Crooked Creek Pass perfect place for summer getaway

Hiking Crooked Creek Pass from the town of Eagle to Thomasville can be the perfect daytrip away from the heat in Grand Junction. It’s also a good spot to consider for your entire summer vacation.



Crooked creek pass 070311

Hiking Crooked Creek Pass from the town of Eagle to Thomasville can be the perfect daytrip away from the heat in Grand Junction. It’s also a good spot to consider for your entire summer vacation.

070311 Haggerty Hike map
QUICKREAD

Crooked Creek Pass

Drive time and distance: Most of a day; 280 miles round-trip

Length: A crooked mile or more

Hiking Time:  Varies widely

Elevation: 6,600 ft. at Eagle, 10,007 ft. at top of pass, 8,018 ft. at Thomasville

Difficulty: Easy to Moderate because of the altitude



There was a crooked man and he walked a crooked mile, He found a crooked sixpence upon a crooked stile. He bought a crooked cat, which caught a crooked mouse. And they all lived together in a little crooked house.

I could not remember that nursery rhyme as I drove south along Crooked Creek Pass from the town of Eagle to Thomasville the other day — but I tried to hum a few bars.

Crooked Creek Pass may be crooked, but it’s pretty smooth. It’s a dirt road most of the way, yet it’s well maintained, little used, and winds through a scenic, remote section of the White River National Forest between Eagle and Ruedi Reservoir, high in the Fryingpan River drainage above Basalt.

This is a great day trip, a wonderful over-nighter, or a marvelous place to spend your entire summer vacation.

Traveling southeast from Eagle, I daydreamed through lush green aspen forests and thickly-scented pine. I came across broad fields of yellow dandelions that stretched for hundreds of yards to the base of the aspen forest, which itself extended to dark timber. Beyond that, the eastern horizon was flanked by the white-faced caps of 12,550-foot New York Mountain, Gold Dust Peak, Fools Peak, Eagle Peak, Avalanche Peak, and Burnt Mountain. To the west, 11,961-foot Mt. Thomas peaked above timberline, and in the far west, 11,193-foot Sugarloaf Mountain seemed to smile over the entire scene.

A gentle morning breeze allowed the flowers and forest grasses to bob and bow, as lime-green leaves of quaking aspen glistened in the bright azure sky.

Near the top of the pass, I pulled off to hike a crooked mile. You could hike nearly anywhere around here… along four-wheel-drive roads that skirt the edges of the forest where bluish-purple mountain lupine bloom in abundance, or through impressive high-mountain meadows full of delicious yellow dandelions and tall summer grasses.

I chose to hike along Little Lime Creek, then later in the day, along Lime Creek below its confluence with Little Lime Creek.

What a gem of a canyon!

And it just happened to be loaded with wild, voracious orange-spotted brown trout.

Who knew?

Good thing I hike with a graphite walking stick.

Further south, both Lime Creek and Crooked Creek Pass lead to Thomasville, where they spill out into the upper Fryingpan River Valley.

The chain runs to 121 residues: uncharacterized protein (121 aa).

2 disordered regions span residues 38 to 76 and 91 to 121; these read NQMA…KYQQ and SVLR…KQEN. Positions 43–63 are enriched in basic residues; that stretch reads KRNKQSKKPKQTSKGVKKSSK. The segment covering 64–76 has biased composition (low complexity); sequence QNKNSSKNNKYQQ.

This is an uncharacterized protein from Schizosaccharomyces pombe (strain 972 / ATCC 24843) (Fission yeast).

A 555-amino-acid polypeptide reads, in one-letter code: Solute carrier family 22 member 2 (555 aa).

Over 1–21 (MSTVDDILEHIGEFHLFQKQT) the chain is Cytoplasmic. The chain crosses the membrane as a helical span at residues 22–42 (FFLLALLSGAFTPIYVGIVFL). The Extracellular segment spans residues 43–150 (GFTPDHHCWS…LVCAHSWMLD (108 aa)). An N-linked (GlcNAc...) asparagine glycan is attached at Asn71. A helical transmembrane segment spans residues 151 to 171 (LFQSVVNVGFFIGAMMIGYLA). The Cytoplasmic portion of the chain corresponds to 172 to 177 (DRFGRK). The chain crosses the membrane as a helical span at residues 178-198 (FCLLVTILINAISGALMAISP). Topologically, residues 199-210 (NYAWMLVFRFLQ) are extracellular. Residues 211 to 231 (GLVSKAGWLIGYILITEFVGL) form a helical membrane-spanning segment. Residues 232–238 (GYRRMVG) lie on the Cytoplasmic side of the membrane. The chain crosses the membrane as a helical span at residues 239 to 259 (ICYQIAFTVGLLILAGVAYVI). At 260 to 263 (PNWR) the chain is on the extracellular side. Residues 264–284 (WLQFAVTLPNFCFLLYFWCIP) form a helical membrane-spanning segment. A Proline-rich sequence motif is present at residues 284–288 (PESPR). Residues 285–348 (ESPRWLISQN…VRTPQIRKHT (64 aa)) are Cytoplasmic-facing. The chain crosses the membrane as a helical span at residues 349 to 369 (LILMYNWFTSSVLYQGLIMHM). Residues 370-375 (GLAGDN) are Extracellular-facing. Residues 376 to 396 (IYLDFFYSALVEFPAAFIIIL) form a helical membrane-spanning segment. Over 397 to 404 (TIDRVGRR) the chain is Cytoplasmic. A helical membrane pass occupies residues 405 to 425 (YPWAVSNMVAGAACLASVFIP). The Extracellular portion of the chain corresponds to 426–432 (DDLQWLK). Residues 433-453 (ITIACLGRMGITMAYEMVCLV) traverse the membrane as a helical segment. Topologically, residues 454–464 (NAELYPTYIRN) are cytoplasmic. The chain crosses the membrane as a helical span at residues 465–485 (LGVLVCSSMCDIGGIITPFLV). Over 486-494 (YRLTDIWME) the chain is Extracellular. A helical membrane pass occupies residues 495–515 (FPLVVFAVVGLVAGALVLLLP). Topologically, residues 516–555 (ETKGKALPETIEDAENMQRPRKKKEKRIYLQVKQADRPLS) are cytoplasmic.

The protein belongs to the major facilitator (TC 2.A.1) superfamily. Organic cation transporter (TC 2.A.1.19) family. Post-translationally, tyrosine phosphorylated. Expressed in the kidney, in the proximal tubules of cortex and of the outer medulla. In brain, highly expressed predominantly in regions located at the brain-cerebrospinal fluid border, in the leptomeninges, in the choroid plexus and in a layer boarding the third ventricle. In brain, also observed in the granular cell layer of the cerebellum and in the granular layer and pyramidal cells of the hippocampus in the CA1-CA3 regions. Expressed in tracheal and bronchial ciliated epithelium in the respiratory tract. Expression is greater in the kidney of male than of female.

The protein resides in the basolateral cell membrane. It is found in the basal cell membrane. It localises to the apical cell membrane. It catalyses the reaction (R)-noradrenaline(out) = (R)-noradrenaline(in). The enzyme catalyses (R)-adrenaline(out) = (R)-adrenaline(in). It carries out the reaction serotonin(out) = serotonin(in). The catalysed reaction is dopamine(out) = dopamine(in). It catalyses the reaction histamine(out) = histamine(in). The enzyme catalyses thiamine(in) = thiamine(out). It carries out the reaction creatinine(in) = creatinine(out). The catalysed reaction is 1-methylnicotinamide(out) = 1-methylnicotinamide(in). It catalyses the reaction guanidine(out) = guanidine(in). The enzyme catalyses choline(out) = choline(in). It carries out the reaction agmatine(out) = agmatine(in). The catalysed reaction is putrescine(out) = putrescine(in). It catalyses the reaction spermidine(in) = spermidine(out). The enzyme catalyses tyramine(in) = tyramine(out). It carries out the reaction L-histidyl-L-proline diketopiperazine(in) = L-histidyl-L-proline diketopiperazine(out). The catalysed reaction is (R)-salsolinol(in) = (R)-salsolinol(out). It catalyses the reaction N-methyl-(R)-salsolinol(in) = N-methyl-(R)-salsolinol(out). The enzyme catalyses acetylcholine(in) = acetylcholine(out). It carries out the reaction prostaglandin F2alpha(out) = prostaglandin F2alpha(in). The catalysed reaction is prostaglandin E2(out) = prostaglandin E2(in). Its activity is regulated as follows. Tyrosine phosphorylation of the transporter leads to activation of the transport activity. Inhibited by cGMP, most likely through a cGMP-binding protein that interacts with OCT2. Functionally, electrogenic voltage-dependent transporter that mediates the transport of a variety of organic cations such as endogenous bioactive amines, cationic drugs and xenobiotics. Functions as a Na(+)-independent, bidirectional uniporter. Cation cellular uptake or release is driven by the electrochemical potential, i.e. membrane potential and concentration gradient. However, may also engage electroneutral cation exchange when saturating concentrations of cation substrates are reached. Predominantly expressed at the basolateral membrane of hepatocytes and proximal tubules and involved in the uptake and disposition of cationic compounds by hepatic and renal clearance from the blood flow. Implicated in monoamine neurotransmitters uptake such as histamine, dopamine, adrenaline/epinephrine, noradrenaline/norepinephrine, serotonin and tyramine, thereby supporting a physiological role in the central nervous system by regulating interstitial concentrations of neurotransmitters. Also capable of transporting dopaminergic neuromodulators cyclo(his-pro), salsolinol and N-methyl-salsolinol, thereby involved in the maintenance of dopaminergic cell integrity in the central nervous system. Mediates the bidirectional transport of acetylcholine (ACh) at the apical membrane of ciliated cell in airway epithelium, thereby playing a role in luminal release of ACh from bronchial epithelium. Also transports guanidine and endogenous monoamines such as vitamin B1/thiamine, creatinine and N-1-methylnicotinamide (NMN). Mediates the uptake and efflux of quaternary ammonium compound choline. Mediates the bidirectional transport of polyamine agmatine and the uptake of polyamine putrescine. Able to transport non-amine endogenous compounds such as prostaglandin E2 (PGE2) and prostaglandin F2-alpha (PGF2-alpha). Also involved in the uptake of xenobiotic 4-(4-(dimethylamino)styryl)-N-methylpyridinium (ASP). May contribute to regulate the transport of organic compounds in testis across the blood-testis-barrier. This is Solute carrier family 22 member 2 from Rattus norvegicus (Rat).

Thomasville was once home to the Thomasville Kilns and lime mining operation. Originally called Calcium after the limestone deposits found nearby, Thomasville was named for a guy named “Mr.” Thomas, who worked for the St. Louis & Colorado Smelting Company.

The Smelting Company and the Colorado Midland Railroad built the town to support the lime kilns and railroad. The Thomasville Lime Kilns still stand after Pitkin County renovated them earlier this decade. These structures were used between 1889 and 1908 to produce powdered lime by heating limestone quarried from the surrounding hills, according to the Pitkin County Historical Society.

Lime was used in many industrial processes and was shipped via railroad, which ran along the current Fryingpan Road alignment.

Once you hit Thomasville, you’ll soon find the paved two-lane blacktop called the Fryingpan River Road. It will lead you west past Ruedi Reservoir, then down the Fryingpan Valley to Basalt, where the Fryingpan River flows into the Roaring Fork River between Aspen and Carbondale.

To take this driving tour, head east on Interstate-70 from Grand Junction to Eagle (Exit 147), about 120 miles and a two-hour drive. Turn south and follow the signs to Sylvan Lake State Park. On the south side of town, turn south on Brush Creek Road and travel 10 miles to the Sylvan Lake Visitor Center. Continue on Brush Creek Road until the road forks and becomes dirt. At the fork, stay right and travel five miles to the lake, campground and cabins.

Sylvan provides serenity in an alpine park “perfect for daydreaming,” according to the state Parks Division. “Non-motorized boating and non-electrical camping offer the opportunity for quiet recreation at this gateway to the White River National Forest. Continue driving past the lake, however, to hit Crooked Creek Pass, also known as the Eagle-Thomasville Road. Stay on that all the way to Thomasville, then to the Fryingpan River Road. Turn west (right) and follow that road to Basalt, where you’ll connect with Highway 82. Turn north (right) and head to Glenwood Springs, then eventually west on I-70 back to the Happy Valley.

Although Sylvan Lake provides a great place to camp,  there are hundreds of places to pull off and walk a crooked mile along Crooked Creek Pass, an outstanding place for a drive, an over-nighter, or an entire summer vacation.



COMMENTS

Commenting is not available in this channel entry.




Search More Jobs






THE DAILY SENTINEL
734 S. Seventh St.
Grand Junction, CO 81501
970-242-5050
Editions
Subscribe to print edition
E-edition
Advertisers
Sign in to your account
Information

© 2014 Grand Junction Media, Inc.
By using this site you agree to the Visitor Agreement and the Privacy Policy